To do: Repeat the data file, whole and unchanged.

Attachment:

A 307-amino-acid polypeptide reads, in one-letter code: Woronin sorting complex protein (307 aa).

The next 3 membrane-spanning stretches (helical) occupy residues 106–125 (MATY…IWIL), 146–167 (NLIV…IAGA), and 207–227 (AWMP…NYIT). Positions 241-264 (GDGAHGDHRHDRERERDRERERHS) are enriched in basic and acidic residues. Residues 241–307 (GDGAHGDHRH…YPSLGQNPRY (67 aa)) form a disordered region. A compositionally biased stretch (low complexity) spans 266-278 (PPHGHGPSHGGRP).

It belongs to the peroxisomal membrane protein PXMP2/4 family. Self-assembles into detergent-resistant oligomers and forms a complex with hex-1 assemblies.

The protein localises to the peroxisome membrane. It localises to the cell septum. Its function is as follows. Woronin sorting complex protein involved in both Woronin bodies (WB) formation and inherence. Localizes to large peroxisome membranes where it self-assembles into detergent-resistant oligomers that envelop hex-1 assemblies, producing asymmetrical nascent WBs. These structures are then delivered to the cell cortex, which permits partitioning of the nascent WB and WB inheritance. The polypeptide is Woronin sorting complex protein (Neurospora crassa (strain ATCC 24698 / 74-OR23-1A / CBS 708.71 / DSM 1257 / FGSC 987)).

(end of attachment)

A 307-amino-acid polypeptide reads, in one-letter code: Woronin sorting complex protein (307 aa).

The next 3 membrane-spanning stretches (helical) occupy residues 106–125 (MATY…IWIL), 146–167 (NLIV…IAGA), and 207–227 (AWMP…NYIT). Positions 241-264 (GDGAHGDHRHDRERERDRERERHS) are enriched in basic and acidic residues. Residues 241–307 (GDGAHGDHRH…YPSLGQNPRY (67 aa)) form a disordered region. A compositionally biased stretch (low complexity) spans 266-278 (PPHGHGPSHGGRP).

It belongs to the peroxisomal membrane protein PXMP2/4 family. Self-assembles into detergent-resistant oligomers and forms a complex with hex-1 assemblies.

The protein localises to the peroxisome membrane. It localises to the cell septum. Its function is as follows. Woronin sorting complex protein involved in both Woronin bodies (WB) formation and inherence. Localizes to large peroxisome membranes where it self-assembles into detergent-resistant oligomers that envelop hex-1 assemblies, producing asymmetrical nascent WBs. These structures are then delivered to the cell cortex, which permits partitioning of the nascent WB and WB inheritance. The polypeptide is Woronin sorting complex protein (Neurospora crassa (strain ATCC 24698 / 74-OR23-1A / CBS 708.71 / DSM 1257 / FGSC 987)).